Oil prices held onto gains on Thursday with U.S. prices rising on evidence that gasoline demand could strengthen in the world's biggest oil market, although bloated crude supplies meant that fuel markets remain under pressure.
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Benchmark Brent crude settled up 51 cents at $55.63 per barrel. U.S. light crude settled 66 cents higher at $53 a barrel.
"I think the market is frozen," said Dominick Chirichella, senior partner at the Energy Management Institute.
He said that while the U.S. gasoline stock draw was interesting, it was insufficient to knock the market out of its range-bound trade, limited between production cuts from OPEC and brimming U.S. crude stockpiles.
"If we continue to see a decent compliance level in the 85 to 95 percent range from OPEC, and we do see inventories cleaning up in the U.S., we may get another leg up," Chirichella said.
The discount for March futures relative to April
Enbridge Inc's Flanagan South pipeline, which runs from Flanagan, Illinois, to Cushing, Oklahoma, shut Wednesday, stoking concerns of a larger outage. The pipeline, which has nameplate capacity of 600,000 barrels per day (bpd), was ramping back up around 350,000 bpd, sources said, citing energy monitoring service Genscape.
The U.S. Energy Information Administration (EIA) said on Wednesday gasoline inventories fell by 869,000 barrels last week to 256.2 million barrels, versus analyst expectations for a 1.1 million-barrel gain.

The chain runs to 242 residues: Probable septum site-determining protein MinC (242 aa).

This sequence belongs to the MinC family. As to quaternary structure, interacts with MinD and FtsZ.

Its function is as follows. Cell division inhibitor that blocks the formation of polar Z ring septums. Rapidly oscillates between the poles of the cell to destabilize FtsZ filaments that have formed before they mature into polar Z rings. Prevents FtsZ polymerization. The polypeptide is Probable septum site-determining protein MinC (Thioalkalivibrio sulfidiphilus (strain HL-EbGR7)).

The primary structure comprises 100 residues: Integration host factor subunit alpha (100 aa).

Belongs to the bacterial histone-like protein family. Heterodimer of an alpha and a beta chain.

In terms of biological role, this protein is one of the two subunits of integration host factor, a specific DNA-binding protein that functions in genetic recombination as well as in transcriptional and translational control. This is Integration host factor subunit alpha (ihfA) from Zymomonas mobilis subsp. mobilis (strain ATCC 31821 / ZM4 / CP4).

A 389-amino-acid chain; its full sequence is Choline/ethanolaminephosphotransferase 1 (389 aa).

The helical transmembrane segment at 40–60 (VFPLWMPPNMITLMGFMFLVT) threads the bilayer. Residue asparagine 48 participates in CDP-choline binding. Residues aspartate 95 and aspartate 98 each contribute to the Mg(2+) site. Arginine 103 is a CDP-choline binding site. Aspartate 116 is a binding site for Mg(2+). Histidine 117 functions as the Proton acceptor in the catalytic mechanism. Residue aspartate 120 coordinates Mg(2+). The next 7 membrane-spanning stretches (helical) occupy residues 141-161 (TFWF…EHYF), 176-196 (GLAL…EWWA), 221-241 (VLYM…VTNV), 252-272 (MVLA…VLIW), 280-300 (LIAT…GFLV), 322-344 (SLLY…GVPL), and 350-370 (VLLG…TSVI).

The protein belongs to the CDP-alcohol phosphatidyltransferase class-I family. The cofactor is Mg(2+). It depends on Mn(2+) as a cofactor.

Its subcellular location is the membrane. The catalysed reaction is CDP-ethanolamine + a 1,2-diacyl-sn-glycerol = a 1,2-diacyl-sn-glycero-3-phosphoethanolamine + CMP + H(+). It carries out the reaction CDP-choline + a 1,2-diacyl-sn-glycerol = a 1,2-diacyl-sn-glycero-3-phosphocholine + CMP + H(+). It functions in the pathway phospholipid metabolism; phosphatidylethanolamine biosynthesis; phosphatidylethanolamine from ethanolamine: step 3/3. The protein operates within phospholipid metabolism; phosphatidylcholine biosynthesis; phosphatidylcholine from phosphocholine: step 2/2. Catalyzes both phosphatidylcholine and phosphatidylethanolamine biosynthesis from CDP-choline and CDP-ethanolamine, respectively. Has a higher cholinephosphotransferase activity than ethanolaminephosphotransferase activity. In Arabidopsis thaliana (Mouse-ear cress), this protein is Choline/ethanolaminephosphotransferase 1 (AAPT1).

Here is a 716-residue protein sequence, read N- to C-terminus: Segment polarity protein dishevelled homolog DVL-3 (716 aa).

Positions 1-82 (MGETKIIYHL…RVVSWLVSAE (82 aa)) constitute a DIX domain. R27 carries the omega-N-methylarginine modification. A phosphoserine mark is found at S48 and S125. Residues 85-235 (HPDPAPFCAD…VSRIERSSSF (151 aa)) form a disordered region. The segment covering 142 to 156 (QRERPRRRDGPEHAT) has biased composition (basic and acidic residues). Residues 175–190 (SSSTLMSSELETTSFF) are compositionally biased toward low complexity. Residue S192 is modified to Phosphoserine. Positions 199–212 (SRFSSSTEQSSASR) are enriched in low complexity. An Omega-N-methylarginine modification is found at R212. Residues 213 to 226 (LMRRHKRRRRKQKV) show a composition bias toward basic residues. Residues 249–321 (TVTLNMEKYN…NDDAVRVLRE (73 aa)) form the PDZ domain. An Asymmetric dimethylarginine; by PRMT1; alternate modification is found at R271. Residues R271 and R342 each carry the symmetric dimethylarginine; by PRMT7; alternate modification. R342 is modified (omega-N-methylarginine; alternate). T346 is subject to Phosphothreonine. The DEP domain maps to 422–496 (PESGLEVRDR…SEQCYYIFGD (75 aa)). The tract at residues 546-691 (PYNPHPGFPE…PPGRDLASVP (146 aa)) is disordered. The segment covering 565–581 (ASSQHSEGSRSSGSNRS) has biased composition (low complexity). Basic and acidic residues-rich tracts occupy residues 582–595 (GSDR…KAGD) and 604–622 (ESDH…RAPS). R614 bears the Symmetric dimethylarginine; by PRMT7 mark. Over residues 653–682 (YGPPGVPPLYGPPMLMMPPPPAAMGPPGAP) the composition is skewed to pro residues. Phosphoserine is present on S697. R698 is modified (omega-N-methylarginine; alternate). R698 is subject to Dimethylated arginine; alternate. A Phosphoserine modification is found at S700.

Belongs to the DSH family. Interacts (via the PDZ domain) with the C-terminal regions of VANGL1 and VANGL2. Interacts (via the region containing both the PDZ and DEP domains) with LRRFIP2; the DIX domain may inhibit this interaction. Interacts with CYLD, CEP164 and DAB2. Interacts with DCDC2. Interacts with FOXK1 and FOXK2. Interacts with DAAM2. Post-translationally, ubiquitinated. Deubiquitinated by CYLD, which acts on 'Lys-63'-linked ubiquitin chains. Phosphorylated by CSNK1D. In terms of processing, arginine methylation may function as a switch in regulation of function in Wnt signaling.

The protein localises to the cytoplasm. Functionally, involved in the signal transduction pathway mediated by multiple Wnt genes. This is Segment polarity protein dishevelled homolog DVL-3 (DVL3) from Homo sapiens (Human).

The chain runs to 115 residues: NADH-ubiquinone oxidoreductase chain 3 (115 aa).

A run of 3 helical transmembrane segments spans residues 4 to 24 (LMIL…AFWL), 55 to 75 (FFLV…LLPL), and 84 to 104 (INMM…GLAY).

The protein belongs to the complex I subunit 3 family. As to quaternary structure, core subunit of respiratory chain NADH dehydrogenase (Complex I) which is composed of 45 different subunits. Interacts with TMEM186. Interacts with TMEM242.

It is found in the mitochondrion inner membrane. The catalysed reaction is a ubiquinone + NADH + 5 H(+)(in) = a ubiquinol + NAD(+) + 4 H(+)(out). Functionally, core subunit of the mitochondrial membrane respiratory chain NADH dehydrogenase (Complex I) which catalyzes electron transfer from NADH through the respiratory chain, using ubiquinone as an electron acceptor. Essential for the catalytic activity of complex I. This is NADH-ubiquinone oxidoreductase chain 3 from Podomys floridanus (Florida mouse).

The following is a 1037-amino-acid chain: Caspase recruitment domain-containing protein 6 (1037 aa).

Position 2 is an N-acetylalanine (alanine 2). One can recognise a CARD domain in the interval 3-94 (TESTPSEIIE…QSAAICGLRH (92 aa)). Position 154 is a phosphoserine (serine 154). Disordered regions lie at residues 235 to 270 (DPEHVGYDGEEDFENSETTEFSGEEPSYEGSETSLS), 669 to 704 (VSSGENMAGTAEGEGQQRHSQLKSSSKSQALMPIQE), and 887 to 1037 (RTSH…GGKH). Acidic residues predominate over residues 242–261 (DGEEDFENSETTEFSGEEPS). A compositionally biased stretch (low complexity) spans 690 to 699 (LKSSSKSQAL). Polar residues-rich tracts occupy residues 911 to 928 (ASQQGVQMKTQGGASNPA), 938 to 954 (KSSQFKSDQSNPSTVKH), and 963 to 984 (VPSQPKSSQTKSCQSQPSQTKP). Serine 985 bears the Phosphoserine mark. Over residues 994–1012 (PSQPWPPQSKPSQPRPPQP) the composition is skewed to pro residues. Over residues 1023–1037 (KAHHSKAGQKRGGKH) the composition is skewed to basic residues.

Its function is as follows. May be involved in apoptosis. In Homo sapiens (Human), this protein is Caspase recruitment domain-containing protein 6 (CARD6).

The fall in gasoline stocks suggested U.S. consumption was stronger than expected, and may be healthy enough to support prices at time when most fuel oil markets are very well stocked.
"U.S. gasoline draws are supporting prices today," said Tamas Varga, senior analyst at London brokerage PVM Oil Associates. "They are an indication of stronger U.S. demand."
The EIA report also said U.S. commercial crude inventories rose by 13.8 million barrels to 508.6 million barrels, well above analysts' forecasts.
U.S. bank Goldman Sachs said high fuel inventories and rising U.S. crude production meant oil markets would be over-supplied for some time, but that they would drain gradually.
"We do not view the recent excess U.S. builds as derailing our forecast for a gradual draw in inventories, with in fact the rest of the world already showing signs of tightness," the bank said in a note to clients.
High oil inventories have been undermining efforts by the Organization of the Petroleum Exporting Countries and other producers including Russia to tighten the market by cutting production.